The Ramblas is perhaps Barcelona’s most famous street. Spanish poet Federico García Lorca once said that Las Ramblas was “the only street in the world which I wish would never end”.
It seems many people share this sentiment today, Las Ramblas popularity is an enduring façet of the city and it remains the most popular area of town among visitors to the city. The Ramblas runs along the line of the old Roman wall, over what was once a stream flowing down to the sea (the word Rambla is derived from the Arabic ‘ramla’ which means ‘sandy riverbed’), and forms the main artery of the city, it is always full of life, wonderfully animated, and full of hustle and bustle.
A Rambla in Catalan today simply means a street with a broad pedestrian walkway along the centre, usually lined with trees. Las Ramblas is in fact made up of several different parts – these are Rambla de Canaletes, the Rambla dels Estudis, the Rambla de Sant Josep, the Rambla dels Caputxins, and the Rambla de Santa Monica. Construction of the Maremàgnum in the early 1990s resulted in a continuation of La Rambla on a wooden walkway into the harbour, the Rambla de Mar.
On the Ramblas you can find cafes, restaurants, flower sellers and street artists – look out in particular for the human statues, especially impressive in the heat of August!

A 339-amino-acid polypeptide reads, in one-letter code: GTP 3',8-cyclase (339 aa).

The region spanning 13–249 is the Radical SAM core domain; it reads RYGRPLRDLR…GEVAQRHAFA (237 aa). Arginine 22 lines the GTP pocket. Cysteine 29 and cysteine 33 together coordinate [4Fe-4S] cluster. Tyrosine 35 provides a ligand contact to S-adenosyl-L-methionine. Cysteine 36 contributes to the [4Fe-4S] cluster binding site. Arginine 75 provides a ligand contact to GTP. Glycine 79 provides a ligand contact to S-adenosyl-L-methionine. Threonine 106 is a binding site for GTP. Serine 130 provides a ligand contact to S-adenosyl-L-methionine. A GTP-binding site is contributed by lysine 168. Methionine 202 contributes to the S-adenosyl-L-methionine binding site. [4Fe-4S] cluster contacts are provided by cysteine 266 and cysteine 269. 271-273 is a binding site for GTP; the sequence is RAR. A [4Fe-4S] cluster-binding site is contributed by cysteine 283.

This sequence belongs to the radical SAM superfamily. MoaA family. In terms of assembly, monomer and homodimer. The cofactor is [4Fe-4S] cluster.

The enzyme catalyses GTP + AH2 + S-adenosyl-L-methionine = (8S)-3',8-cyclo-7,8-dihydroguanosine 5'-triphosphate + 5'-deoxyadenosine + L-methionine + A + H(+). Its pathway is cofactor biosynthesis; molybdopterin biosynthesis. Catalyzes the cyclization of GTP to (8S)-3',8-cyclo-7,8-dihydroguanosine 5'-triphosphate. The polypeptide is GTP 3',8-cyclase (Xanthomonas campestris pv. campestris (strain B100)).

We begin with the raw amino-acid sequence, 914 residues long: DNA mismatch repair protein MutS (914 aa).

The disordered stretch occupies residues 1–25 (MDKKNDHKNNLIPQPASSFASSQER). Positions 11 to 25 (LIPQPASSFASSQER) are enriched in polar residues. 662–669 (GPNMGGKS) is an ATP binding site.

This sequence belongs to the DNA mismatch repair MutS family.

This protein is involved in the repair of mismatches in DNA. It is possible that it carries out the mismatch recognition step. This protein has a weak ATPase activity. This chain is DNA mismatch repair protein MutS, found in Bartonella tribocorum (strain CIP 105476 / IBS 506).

The Raval neighbourhood is in the oldest part of the city and belongs to the Ciutat Vella (Old Town) district, located between Las Ramblas (The Ramblas) and Avenida Paral.lel.
The Raval is probably one of the neighbourhoods that has been renovated most in recent years, now full of shops, businesses and restaurants. Also it is a cultural centre where you can find workshops, specialist bookshops, art galleries and interesting restaurants. The Raval is home to MACBA (Barcelona Museum of Contemporary Art ), CCCB (Barcelona Centre of Contemporary Culture), the Maritime Museum and Liceu Opera House.
If you think that the Gothic Quarter is the place for you, see our ramblas apartments section to see apartments and make a booking.